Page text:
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March 6, 2013
by raffyrabin
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The Pragmatic Programmer Quick Reference Guide

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The Pragmatic Programmer Quick Reference Guide 5/5(100%) 2 votes

Care About Your Craft
Why spend your life developing software unless you care about doing it well?

Think! About Your Work
Turn off the autopilot and take control. Constantly critique and appraise your work.

Provide Options, Don’t Make Lame Excuses
Instead of excuses, provide options. Don’t say it can’t be done; explain what can be done.

Don’t Live with Broken Windows

Fix bad designs, wrong decisions, and poor code when you see them.

Be a Catalyst for Change

You can’t force change on people. Instead, show them how the future might be and help them participate in creating it.

Remember the Big Picture

Don’t get so engrossed in the details that you forget to check what’s happening around you.

Make Quality a Requirements Issue

Involve your users in determining the project’s real quality requirements.

Invest Regularly in Your Knowledge Portfolio

Make learning a habit.

Critically Analyze What You Read and Hear
Don’t be swayed by vendors, media hype, or dogma. Analyze information in terms of you and your project.

It’s Both What You Say and the Way You Say It
There’s no point in having great ideas if you don’t communicate them effectively.

DRY–Don’t Repeat Yourself
Every piece of knowledge must have a single, unambiguous, authoritative representation within a system.

Make It Easy to Reuse
If it’s easy to reuse, people will. Create an environment that supports reuse.

Eliminate Effects Between Unrelated Things

Design components that are self-contained. independent, and have a single, well-defined purpose.

There Are No Final Decisions

No decision is cast in stone. Instead, consider each as being written in the sand at the beach, and plan for change.

Use Tracer Bullets to Find the Target

Tracer bullets let you home in on your target by trying things and seeing how close they land.

Prototype to Learn

Prototyping is a learning experience. Its value lies not in the code you produce, but in the lessons you learn.

Program Close to the Problem Domain

Design and code in your user’s language.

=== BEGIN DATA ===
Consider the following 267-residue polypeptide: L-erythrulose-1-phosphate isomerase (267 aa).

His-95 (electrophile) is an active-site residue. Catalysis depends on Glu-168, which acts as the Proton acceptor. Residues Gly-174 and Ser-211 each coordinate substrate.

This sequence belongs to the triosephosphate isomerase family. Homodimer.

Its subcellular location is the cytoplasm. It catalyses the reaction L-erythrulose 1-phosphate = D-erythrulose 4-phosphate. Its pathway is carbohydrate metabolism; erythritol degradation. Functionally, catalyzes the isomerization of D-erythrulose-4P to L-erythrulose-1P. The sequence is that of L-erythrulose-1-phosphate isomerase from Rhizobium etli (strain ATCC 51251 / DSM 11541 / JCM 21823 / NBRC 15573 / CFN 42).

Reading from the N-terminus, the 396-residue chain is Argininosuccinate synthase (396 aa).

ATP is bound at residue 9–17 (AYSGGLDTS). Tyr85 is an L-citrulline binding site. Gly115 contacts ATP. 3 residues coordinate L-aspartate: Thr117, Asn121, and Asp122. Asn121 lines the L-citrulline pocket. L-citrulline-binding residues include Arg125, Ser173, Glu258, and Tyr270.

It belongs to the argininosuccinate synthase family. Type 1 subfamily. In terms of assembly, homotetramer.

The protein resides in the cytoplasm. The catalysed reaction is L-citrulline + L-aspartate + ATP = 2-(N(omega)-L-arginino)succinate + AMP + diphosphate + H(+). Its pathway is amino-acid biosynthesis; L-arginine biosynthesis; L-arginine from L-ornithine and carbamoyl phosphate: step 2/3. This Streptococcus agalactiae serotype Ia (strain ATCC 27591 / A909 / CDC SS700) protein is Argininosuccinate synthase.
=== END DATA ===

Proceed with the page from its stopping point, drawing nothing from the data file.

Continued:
Estimate to Avoid Surprises

Estimate before you start. You’ll spot potential problems up front.
Iterate the Schedule with the Code

Use experience you gain as you implement to refine the project time scales.

Keep Knowledge in Plain Text

Plain text won’t become obsolete. It helps leverage your work and simplifies debugging and testing.

Use the Power of Command Shells

Use the shell when graphical user interfaces don’t cut it.
Use a Single Editor Well

The editor should be an extension of your hand; make sure your editor is configurable, extensible, and programmable.

Always Use Source Code Control

Source code control is a time machine for your work—you can go back.

Fix the Problem, Not the Blame

It doesn’t really matter whether the bug is your fault or someone else’s—it is still your problem, and it still needs to be fixed.
Don’t Panic When Debugging

Take a deep breath and THINK! about what could be causing the bug.
“select” Isn’t Broken.

It is rare to find a bug in the OS or the compiler, or even a third-party product or library. The bug is most likely in the application.
Don’t Assume It—Prove It
Prove your assumptions in the actual environment– with real data and boundary conditions.

Learn a Text Manipulation Language.

You spend a large part of each day working with text. Why not have the computer do some of it for you?

Write Code That Writes Code
Code generators increase your productivity and help avoid duplication.

You Can’t Write Perfect Software

Software can’t be perfect.

Protect your code and users from the inevitable errors.